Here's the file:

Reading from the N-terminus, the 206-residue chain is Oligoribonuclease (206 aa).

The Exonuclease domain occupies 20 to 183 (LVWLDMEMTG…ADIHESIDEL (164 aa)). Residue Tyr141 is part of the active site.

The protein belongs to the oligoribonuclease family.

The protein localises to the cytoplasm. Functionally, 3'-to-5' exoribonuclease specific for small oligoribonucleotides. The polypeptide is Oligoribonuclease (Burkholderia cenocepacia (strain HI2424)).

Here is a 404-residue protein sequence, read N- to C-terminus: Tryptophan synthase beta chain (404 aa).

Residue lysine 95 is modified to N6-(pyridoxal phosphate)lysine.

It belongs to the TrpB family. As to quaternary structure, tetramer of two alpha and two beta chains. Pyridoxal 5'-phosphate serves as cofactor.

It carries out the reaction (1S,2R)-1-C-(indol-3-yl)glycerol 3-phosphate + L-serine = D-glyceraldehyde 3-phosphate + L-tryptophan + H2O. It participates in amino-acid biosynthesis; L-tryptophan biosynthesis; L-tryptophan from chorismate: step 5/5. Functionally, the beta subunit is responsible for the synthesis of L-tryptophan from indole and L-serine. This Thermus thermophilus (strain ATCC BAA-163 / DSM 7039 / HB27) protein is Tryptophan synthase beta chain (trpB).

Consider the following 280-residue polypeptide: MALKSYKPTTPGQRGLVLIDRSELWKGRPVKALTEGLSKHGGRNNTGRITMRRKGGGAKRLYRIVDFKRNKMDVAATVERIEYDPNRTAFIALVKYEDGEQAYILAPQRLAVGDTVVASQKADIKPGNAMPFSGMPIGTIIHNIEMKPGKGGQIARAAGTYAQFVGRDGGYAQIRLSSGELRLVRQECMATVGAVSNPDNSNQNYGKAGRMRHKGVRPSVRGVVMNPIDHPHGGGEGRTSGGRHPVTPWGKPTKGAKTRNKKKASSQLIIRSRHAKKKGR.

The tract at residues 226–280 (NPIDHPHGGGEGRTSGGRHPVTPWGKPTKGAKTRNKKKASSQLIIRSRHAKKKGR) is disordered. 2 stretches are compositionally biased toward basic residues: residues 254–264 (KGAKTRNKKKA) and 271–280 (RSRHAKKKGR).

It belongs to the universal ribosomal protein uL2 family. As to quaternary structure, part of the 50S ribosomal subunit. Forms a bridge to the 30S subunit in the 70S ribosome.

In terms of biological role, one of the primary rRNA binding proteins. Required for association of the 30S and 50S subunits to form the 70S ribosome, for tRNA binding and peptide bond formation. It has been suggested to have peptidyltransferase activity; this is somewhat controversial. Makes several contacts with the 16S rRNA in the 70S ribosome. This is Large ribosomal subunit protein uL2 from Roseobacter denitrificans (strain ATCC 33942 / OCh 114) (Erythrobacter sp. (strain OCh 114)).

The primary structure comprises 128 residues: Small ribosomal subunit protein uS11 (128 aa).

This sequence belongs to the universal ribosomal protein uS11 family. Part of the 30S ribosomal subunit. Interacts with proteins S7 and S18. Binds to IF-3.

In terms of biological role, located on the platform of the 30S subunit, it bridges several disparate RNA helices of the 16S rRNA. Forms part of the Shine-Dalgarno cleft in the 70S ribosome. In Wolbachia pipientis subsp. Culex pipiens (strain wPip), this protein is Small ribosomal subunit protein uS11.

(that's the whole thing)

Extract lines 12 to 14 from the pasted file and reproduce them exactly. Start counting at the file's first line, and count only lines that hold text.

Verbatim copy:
In terms of biological role, one of the primary rRNA binding proteins. Required for association of the 30S and 50S subunits to form the 70S ribosome, for tRNA binding and peptide bond formation. It has been suggested to have peptidyltransferase activity; this is somewhat controversial. Makes several contacts with the 16S rRNA in the 70S ribosome. This is Large ribosomal subunit protein uL2 from Roseobacter denitrificans (strain ATCC 33942 / OCh 114) (Erythrobacter sp. (strain OCh 114)).

The primary structure comprises 128 residues: Small ribosomal subunit protein uS11 (128 aa).

This sequence belongs to the universal ribosomal protein uS11 family. Part of the 30S ribosomal subunit. Interacts with proteins S7 and S18. Binds to IF-3.